MacOS for PC users, part 2

More tools for lost souls

August 15, 2023 · Felipe Vogel ·

Last year I posted tips for making a Mac behave more like a PC, after having to make the switch for a new job. Since then I’ve found a bevy of new tools to make my Mac even more PC-like.

For all you incurable PC users out there, I hope this post gives you some hope in the land of Apple.

Lessons from my switch to Linux

Before we get into Mac-specific tools: earlier this year I replaced Windows with Linux on my PC, and a lot of the lessons I learned there are equally applicable to MacOS:

MacOS apps for more PC-ification

These are in addition to the apps and hacks I recommended in my previous post on MacOS, which for the most part I still use.

Conclusion that’s longer than the post: joy using my (non-)Mac

All this may seem silly to those of you who are thinking, “Just give it up and learn how to use a Mac already!”

This would be a fair point, if I were committed to using only a Mac for the foreseeable future. But the thing is, I still use my PC outside of work, and I don’t want to drop $2500 for a personal MacBook Pro that (for my purposes) would be equivalent to my PC.

In fact, I want to avoid getting locked into the Apple ecosystem, for a variety of practical and philosophical reasons. I’ll pass over the usual suspects (“I’m a cheapskate”, “It makes me feel superior”, “FREEEEDOM!!” etc.) and talk about one motivation that’s less obvious: I learn more by using Linux.

In a draft of this post, I wrote about how in Linux I didn’t have to spend so much time customizing the OS to my liking. Upon further reflection, I realize that’s not true: in Linux, I wrote plenty of shell scripts to tweak various things. But that’s the thing: in Linux I write shell scripts, whereas in MacOS I may need to buy a $20 app to make the same customization.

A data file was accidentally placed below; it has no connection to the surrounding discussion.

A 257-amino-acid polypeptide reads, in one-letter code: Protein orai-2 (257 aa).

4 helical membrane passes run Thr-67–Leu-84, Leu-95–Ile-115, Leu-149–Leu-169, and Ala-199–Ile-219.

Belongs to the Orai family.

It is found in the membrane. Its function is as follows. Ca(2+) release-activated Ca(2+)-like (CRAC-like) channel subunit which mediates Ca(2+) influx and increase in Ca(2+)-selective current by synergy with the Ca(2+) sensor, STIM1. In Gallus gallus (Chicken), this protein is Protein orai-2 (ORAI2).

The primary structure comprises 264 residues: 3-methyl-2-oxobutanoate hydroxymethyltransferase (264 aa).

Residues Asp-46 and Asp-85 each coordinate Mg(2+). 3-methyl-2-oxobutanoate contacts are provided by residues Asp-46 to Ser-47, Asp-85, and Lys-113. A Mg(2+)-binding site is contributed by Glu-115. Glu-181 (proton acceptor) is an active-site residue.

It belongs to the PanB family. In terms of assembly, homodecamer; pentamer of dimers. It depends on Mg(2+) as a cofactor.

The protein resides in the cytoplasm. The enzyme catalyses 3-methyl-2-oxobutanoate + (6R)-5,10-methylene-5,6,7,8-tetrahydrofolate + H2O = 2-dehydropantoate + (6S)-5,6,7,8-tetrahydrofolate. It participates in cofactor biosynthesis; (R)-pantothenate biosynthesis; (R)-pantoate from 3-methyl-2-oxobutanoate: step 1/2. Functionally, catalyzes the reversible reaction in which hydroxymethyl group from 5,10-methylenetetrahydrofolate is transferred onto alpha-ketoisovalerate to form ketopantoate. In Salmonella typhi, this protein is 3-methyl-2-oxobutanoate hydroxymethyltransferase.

I’ll admit that in MacOS I got up and running faster, and the $120 that I’ve spent on convenience apps is certainly less than the dollar value of the time I’ve spent writing scripts in Linux, unless I were making a little above minimum wage. But the hours I’ve spent tinkering in Linux have been valuable on a deeper level: during that time I also learned shell scripting, and even a bit of how the operating system works (which is nice to know since web servers run on Linux). My customization of MacOS, either in built-in settings or a third-party app, has taught me fewer generalizable lessons.

In short, I find that using Linux is more educational, even if it involves a lengthier setup. (And my only experience with Linux is installing it on formerly-Windows PCs. These days there are lots of PCs that ship with Linux, where there are fewer hardware compatibility issues to work around.)

And even if getting set up in Linux does take longer, that’s far outweighed by the ongoing cost of being a software developer on a Mac. I’ve spent more time working around errors installing developer tools on my Mac that just worked in Linux, than vice versa. Perhaps this is because I started using a Mac in the M1 generation, when not all tools supported the ARM chips. Perhaps it’s because as a newcomer I just don’t know the common workarounds. Perhaps. But I suspect that when web servers are running on Linux, it’s only natural that maintaining a development environment would be simpler on my Linux machine.

I’ll stop complaining now. Focus on the positive…

I’m glad I get try out a Mac, actually, because when the opportunity arises to switch back to a PC for work, I’ll do so with full knowledge, and without any Apple FOMO 😂

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